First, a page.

Defending the Homeland: Proning made easy at Keesler Air Force Base

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  • Military Health System Communication Office

COVID-19 has presented many challenges to the medical community. Among those challenges is treating patients with respiratory failure. Adult respiratory distress syndrome, or ARDS, is a complication of COVID-19 among intensive care unit patients. To address this issue, a team from the Air Force’s 81st Medical Group, or MDG, at the Keesler Medical Center aboard Keesler Air Force Base near Biloxi, Mississippi, prototyped a “proning shelf” that can be attached to an ICU bed. The shelf helps ARDS patients rest in a position that allows easier breathing.

“Our Keesler Medical Center medics are leading the way in innovating new care techniques for COVID-19 patients,” said Air Force Col. Beatrice Dolihite, service commander of the MDG at Keesler. “The ability to place patients in a proning position was seen by our team as part of the medical care plan needed to treat COVID-19.  We are very excited to have this capability in our ICU.”

ARDS is a respiratory illness that reduces the working area of the lungs. That reduction causes low oxygen levels in the body. Patients with ARDS are placed on a ventilator and sedated for comfort. However, ICU patients rest on their backs in bed, causing gravity to pool fluids and increase pressure at the base of the lungs. Providers reverse that gravitational pull by placing patients in a "pronated position," or face down.

Placing a sedated, ventilated patient face-down results in additional challenges, such as making sure ventilator tubes are secured and free from bends or obstructions. Hospitals normally lease specialty beds for the few patients that may need pronation. Now these beds are in short supply as the country combats the COVID-19 pandemic.

The MDG’s Education and Training Flight, led by Air Force Maj. Mark Gosling, developed instructions for how to use normal ICU beds to prone patients. The process uses pillows, multiple layers of sheets, and procedures to safeguard all IV lines and tubing necessary to treat the patient.

"Our education department works with other departments on a routine basis, as we are a supportive department for the MDG,” Gosling said. “My team is excellent at pulling together resources to solve problems.”

The team later discovered that the prone position leaves the head and neck turned to one side. Long periods of time in such a position lead to problems for the airway and neck. Ideally the patient’s head would face straight down and still be supported. The position must also leave the airway tubing free and able to ventilate.

Experts at the fabrication shop from the 81st Training Support Squadron at Keesler AFB were contacted for help. The team members were each working from home when the call came in. Led by Thomas Lassabe, the team arrived early in the morning to assess the situation and hatch a plan.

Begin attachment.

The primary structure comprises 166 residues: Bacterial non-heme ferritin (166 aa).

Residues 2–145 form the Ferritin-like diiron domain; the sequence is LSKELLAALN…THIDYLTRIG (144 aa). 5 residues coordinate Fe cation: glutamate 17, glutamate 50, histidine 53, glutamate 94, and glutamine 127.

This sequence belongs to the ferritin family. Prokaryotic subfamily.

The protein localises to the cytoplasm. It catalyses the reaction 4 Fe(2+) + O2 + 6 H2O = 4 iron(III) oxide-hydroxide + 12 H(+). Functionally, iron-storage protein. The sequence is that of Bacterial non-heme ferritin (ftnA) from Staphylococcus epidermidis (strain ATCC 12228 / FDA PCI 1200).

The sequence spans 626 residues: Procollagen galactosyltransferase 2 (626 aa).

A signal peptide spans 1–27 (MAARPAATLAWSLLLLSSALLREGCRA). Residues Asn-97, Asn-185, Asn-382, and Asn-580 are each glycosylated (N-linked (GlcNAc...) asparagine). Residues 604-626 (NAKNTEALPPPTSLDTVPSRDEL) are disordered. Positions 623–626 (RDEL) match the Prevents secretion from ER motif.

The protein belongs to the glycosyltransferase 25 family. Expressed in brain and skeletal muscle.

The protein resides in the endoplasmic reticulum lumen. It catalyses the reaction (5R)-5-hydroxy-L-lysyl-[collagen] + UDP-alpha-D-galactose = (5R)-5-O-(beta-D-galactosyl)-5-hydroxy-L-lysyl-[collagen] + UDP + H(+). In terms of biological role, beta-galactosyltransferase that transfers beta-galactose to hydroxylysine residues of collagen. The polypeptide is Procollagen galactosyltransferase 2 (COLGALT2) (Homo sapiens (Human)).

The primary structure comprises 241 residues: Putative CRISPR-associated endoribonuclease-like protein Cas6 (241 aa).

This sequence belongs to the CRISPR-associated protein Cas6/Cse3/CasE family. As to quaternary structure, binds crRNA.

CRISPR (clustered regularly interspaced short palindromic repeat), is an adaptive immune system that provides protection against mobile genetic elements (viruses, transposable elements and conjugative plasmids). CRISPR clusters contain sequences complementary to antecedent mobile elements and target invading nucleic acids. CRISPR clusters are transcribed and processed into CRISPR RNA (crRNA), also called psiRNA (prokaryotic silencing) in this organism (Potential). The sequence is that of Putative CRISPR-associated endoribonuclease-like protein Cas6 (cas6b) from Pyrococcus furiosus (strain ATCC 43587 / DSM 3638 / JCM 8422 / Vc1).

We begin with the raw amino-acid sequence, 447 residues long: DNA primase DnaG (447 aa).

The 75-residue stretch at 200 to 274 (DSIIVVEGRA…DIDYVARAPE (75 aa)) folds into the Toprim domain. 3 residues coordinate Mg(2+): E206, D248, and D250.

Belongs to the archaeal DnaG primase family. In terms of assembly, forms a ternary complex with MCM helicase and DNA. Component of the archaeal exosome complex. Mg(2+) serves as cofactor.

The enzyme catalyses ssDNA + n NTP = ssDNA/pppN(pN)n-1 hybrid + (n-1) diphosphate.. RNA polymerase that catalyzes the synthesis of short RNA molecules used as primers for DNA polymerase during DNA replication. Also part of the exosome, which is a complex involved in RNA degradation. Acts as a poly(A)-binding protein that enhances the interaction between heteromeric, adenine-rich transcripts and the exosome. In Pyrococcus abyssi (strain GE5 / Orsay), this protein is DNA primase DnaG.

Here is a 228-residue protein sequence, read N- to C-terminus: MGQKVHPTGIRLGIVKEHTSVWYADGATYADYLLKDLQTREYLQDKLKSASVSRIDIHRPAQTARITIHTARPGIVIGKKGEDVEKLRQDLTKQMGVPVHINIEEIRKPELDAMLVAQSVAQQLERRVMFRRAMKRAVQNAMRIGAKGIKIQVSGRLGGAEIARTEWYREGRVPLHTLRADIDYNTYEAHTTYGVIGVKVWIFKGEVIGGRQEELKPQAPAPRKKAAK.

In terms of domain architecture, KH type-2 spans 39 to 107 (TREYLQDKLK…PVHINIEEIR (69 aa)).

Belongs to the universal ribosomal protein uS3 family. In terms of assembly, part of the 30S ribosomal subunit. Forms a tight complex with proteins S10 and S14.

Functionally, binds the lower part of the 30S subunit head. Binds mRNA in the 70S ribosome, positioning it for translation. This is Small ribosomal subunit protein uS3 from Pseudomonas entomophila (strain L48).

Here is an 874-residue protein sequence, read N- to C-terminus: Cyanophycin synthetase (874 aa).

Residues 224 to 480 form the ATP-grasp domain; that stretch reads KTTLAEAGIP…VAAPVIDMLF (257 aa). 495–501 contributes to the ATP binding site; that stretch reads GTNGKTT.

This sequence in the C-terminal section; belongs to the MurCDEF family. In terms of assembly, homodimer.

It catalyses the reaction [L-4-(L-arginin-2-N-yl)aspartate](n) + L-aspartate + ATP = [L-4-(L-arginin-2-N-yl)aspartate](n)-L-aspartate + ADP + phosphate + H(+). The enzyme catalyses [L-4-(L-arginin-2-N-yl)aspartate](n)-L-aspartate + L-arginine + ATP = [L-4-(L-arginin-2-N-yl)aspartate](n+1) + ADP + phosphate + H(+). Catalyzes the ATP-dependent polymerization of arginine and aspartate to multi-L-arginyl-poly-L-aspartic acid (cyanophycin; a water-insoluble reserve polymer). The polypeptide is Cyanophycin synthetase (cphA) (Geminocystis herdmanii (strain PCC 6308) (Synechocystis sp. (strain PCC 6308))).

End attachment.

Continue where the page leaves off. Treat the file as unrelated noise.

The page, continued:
“We’ve worked with Major Gosling’s team on multiple projects in the past to produce training items for the MDG Simulation Lab,” Lassabe said, “so when the call came in to help with this request, the team jumped in and knocked it out.”

Within two and a half hours, the team went back to the MDG Simulation Lab with a prototype shelf that used the support posts from patient headboards as attachments. This shelf, along with a gel head support from the surgery department, cradled the patient's head and neck in the proper position for easy breathing. With minor adjustments, the skilled craftsmen had produced seven more “proning shelves” by the end of the day.

The team later discovered that the shelf needed an opening for ventilator tubing to pass through and not bend severely. With the help of the respiratory therapy department, the team modified the shelf to make room for tubing. The proning shelf project, started on a Tuesday morning, was fully operational and tested by close of business the next day. ICU nursing staff trained on the proning procedure and knew how to use the equipment the day after that.

“As we started to create the prone positioning training, our simulation element knew the skills that the fabrication guys could bring to our team,” Gosling said. “It was awesome to see this group quickly gel and put together not only training but design and build equipment specific for our program.”

Keesler Medical Center remains ready to provide top notch critical care for the COVID-19 pandemic. That care involves dedicated teams who bring with them a can-do mentality and willingness to try out-of-box ideas.

“We like to say that we have the best job on Keesler Air Force Base,” Lassabe said. “It’s requests like this that solidify the important role we play in providing high-quality training devices and real-world requirements to Team Keesler and customers across the DoD.”

“A group commander once told me we need to have a ‘why’ story to tell the reason you joined the military,” Gosling continued. “This is why, to work with outstanding people while making a difference in patients’ lives."